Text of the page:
Director Roman Polanski had much personal history to draw on, when he directed "The Pianist." He spent his own childhood in Poland, and escaped from the Krakow Ghetto, although his mother, and other family members, perished in the Holocaust. Polanski makes this his most personal and powerful film to date, and deservingly won the Academy Award Oscar for Best Director.
"The Pianist" is the agonizing story of Polish pianist Wladyslaw Szpilman's survival of the Nazi's destruction of Polish Jewry.
The film begins in 1939, with Szpilman playing Chopin on the piano for Radio Warsaw, as the Germans bomb the city, and finally force him to stop playing. History has documented well what happened in Warsaw over the following two years - the Jewish ghetto was constructed and settled, racial laws were written and enforced, people died of starvation, illness, or Nazi murder. Then the "resettlement" roundups began. Szpilman was waiting at the Umshagplatz to be deported to Treblinka, with his family, when fate seemingly intervened, and he was spared. His survival story is a different kind of hell than others that I have seen or read about. Szpilman watches the Warsaw Ghetto uprising, and subsequent destruction, from the outside, looking in. Usually, accounts of the Jewish uprising are from former fighters, or survivors, who were inside the ghetto at the time. I can only wonder if Szpilman longed to join his fellow Jews and fight the Nazis, rather than remain in his solitary apartment overlooking the ghetto, with his own end unknown.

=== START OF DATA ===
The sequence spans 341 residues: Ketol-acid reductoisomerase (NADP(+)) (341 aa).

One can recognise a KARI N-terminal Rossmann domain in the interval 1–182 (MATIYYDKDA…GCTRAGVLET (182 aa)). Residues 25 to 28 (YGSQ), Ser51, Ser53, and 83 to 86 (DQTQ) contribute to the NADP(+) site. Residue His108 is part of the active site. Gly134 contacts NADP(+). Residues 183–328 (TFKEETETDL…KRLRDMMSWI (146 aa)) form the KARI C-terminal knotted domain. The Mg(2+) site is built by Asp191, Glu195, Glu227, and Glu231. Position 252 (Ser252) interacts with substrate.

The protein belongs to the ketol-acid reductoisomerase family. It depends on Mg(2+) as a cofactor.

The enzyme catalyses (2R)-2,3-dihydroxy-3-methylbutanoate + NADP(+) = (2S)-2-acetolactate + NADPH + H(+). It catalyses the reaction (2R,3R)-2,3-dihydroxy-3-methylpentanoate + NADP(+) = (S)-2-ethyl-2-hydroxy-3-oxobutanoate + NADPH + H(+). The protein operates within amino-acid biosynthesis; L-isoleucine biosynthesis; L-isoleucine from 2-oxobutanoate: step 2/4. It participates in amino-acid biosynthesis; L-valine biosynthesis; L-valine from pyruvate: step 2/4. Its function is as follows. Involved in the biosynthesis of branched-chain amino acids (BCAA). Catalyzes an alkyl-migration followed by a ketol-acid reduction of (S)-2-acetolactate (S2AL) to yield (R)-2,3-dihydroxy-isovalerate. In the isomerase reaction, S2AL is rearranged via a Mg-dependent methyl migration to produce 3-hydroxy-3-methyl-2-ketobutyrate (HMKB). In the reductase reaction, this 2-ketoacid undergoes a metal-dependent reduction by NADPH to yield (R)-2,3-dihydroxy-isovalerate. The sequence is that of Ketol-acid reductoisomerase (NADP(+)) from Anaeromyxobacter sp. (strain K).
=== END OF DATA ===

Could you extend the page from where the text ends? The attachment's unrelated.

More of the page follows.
The story is told from a uniquely unsentimental point of view.